Prices for eggs in California are well over double the cost per dozen, and any other state that does business there has seen its prices soar as well. This is an essential part of a multi-level plan for the animal rights agenda – make it costly for middle and lower class families to consume animal products, thus make the vegan lifestyle seem more appealing.
California’s controversial egg laws are but one example of the influence animal rights groups can wield when they reach the right amount of the public and the legislators that represent them. This has become obvious to those in many rural states, where agriculture powers the economy.
Enter Oklahoma. The state has been witness to a number of attacks from HSUS, especially in recent years. They’ve gone after multiple zoos in a blatant attempt to bankrupt them using undercover footage conveniently edited to suggest abuse of tigers, and were successful in one such instance.
Last year, Oklahoma Attorney General Scott Pruitt sent out a consumer alert and began investigating HSUS for potential deception in raising funds from Oklahomans for displaced animals following devastating tornado strikes in 2013. At the time, HSUS implied in advertisements that the money would go directly to local animal shelters, but a review done by Pruitt’s office found that little-to-no funds actually went to these shelters. They accused HSUS of "...using misleading or untruthful solicitations to take advantage of the generosity of Oklahomans..."
This is no secret, at least to those familiar with their organization. They raise money under certain pretenses, but it all just gets funneled to their lobbying wing and political activities.
In his Civil Investigative Demand, Pruitt sought to obtain documents from HSUS related directly to the group’s fundraising campaign in Oklahoma in the time following the natural disaster. In a surprising move, HSUS chose to sue Attorney General Pruitt in order to avoid having to give over their documents. It paid off in their favor, as a judge ruled that the group would be allowed to withhold 21 documents from Pruitt, while only having to turn over all or part of 3 documents.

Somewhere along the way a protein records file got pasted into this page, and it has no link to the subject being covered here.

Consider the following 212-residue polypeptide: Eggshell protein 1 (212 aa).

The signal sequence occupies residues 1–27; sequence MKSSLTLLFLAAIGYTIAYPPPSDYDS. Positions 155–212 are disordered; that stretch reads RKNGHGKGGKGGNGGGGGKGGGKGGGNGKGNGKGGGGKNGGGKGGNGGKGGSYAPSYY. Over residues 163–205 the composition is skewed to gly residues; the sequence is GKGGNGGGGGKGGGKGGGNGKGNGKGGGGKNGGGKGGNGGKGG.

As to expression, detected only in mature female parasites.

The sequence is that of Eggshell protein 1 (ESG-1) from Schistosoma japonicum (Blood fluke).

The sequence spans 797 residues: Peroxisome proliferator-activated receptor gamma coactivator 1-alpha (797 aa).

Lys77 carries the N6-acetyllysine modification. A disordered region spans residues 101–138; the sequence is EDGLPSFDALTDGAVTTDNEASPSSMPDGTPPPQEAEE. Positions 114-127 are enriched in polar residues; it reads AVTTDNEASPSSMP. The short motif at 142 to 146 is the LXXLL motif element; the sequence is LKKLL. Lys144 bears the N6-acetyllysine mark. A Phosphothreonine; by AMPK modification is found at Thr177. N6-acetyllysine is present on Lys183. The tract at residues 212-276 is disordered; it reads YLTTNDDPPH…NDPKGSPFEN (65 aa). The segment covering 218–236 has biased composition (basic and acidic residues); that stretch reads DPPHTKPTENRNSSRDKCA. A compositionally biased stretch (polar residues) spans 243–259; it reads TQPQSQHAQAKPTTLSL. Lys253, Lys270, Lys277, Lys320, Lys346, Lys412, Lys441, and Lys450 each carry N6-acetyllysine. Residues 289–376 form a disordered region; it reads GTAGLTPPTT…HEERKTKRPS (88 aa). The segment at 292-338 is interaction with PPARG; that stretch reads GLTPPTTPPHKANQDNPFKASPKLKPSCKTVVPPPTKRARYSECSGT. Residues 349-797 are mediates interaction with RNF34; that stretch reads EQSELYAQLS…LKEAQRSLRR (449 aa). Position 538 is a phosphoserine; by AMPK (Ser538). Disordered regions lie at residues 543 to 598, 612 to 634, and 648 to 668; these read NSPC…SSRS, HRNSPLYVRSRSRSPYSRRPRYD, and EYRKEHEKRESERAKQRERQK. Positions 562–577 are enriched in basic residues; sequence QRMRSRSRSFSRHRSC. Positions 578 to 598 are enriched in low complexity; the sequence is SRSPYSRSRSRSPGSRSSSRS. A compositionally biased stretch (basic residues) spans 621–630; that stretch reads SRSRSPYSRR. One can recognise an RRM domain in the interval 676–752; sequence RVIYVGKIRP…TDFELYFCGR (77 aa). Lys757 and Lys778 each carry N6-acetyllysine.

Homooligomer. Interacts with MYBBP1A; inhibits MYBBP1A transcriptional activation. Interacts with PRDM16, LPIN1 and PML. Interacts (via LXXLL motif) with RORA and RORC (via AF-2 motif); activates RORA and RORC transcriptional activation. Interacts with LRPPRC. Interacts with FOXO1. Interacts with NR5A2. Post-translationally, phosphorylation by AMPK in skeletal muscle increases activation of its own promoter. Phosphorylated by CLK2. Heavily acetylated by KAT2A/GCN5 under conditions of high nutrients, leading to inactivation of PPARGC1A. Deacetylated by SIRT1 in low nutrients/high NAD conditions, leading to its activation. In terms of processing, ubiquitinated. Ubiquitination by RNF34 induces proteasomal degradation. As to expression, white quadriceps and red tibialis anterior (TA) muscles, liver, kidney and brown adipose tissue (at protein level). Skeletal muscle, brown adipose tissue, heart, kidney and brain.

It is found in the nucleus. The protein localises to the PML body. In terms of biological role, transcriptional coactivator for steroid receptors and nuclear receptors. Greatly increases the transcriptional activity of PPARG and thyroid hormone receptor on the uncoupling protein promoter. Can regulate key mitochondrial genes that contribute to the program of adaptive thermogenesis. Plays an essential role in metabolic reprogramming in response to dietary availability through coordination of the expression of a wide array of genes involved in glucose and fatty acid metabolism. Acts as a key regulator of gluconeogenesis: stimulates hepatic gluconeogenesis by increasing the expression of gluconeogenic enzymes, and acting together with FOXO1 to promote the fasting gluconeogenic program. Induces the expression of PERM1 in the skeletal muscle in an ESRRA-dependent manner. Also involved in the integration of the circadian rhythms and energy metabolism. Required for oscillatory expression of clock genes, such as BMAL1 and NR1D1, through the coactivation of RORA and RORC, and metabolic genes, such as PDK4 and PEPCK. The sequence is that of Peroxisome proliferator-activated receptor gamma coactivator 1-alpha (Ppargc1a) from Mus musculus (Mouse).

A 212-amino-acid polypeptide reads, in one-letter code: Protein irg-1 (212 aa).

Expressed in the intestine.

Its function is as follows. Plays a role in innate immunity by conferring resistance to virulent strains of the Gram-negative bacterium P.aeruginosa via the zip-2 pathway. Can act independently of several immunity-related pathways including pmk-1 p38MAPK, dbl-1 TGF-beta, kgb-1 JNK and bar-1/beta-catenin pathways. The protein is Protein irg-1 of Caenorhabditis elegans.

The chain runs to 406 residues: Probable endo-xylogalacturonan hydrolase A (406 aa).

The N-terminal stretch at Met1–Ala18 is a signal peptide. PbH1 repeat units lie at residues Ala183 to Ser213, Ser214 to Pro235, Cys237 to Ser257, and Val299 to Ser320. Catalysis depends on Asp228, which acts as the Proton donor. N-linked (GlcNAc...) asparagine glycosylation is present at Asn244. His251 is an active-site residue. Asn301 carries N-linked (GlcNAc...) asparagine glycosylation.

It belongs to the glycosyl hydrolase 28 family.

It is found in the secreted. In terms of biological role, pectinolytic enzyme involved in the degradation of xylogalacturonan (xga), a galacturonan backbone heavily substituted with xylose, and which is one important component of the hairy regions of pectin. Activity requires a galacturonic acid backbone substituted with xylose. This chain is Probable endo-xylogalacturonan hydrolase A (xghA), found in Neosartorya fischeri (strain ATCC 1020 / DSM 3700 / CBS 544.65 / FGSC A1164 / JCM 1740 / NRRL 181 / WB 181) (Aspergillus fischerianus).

This lawsuit can only come off as a blatant move to avoid bad publicity, yet it would seem that in doing so they may have actually made things worse for them in the state. Scott Pruitt stood up for the citizens of Oklahoma and has a history of supporting one of its top industries in agriculture. The news exposure of the suit, which cost taxpayer money, brought to light for many that HSUS has a distrust for the agriculture industry and opposes anyone who supports it.
With that in mind, Oklahoma lawmakers are looking at the precedent set by North Dakota and Missouri and have decided that this course of action is necessary in order to protect agriculture from a Washington D.C.-based organization with its destruction in mind.
OK Representative Scott Biggs introduced this bill that would, if passed by the voters, amend the state Constitution the way in which Missouri did, adding “The legislature shall pass no law that abridges the right of citizens and lawful residents to employ agricultural technology and livestock production and ranching practices without a compelling state interest.”
We commend the Oklahoma legislature for this bill and for their efforts in protecting the people of Oklahoma from outside attacks. This bill allows Oklahoma citizens to reinforce their message to animal rights groups such as HSUS that any attempt to dismantle their way of life will face strong opposition.
If Oklahoma passes the Amendment, they could be the next state on the leading end in support of agriculture, and if population numbers continue to grow rapidly as they have been, agriculture will need all the support possible in order to supply it.